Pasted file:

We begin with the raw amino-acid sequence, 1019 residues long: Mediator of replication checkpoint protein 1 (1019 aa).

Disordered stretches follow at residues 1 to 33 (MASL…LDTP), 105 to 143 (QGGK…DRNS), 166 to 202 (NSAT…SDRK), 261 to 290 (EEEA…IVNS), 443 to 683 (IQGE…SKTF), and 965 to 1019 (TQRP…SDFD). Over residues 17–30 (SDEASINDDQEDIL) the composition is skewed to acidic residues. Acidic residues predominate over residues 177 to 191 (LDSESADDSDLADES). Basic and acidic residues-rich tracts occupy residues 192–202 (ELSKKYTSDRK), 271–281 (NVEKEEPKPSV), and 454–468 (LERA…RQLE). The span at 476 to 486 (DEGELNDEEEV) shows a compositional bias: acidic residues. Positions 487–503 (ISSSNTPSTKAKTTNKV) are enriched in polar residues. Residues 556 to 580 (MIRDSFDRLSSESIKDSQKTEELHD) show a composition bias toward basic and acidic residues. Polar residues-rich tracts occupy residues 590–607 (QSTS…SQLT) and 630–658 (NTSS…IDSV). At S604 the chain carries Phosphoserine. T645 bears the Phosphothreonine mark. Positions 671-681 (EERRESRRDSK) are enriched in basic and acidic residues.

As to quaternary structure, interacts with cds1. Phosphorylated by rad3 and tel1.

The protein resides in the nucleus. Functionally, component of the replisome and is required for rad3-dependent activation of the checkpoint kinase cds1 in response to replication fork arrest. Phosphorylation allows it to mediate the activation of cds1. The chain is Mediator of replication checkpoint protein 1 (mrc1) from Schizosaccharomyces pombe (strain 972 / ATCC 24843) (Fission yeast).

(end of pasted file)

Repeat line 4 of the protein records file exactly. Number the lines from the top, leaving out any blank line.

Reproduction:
The protein resides in the nucleus. Functionally, component of the replisome and is required for rad3-dependent activation of the checkpoint kinase cds1 in response to replication fork arrest. Phosphorylation allows it to mediate the activation of cds1. The chain is Mediator of replication checkpoint protein 1 (mrc1) from Schizosaccharomyces pombe (strain 972 / ATCC 24843) (Fission yeast).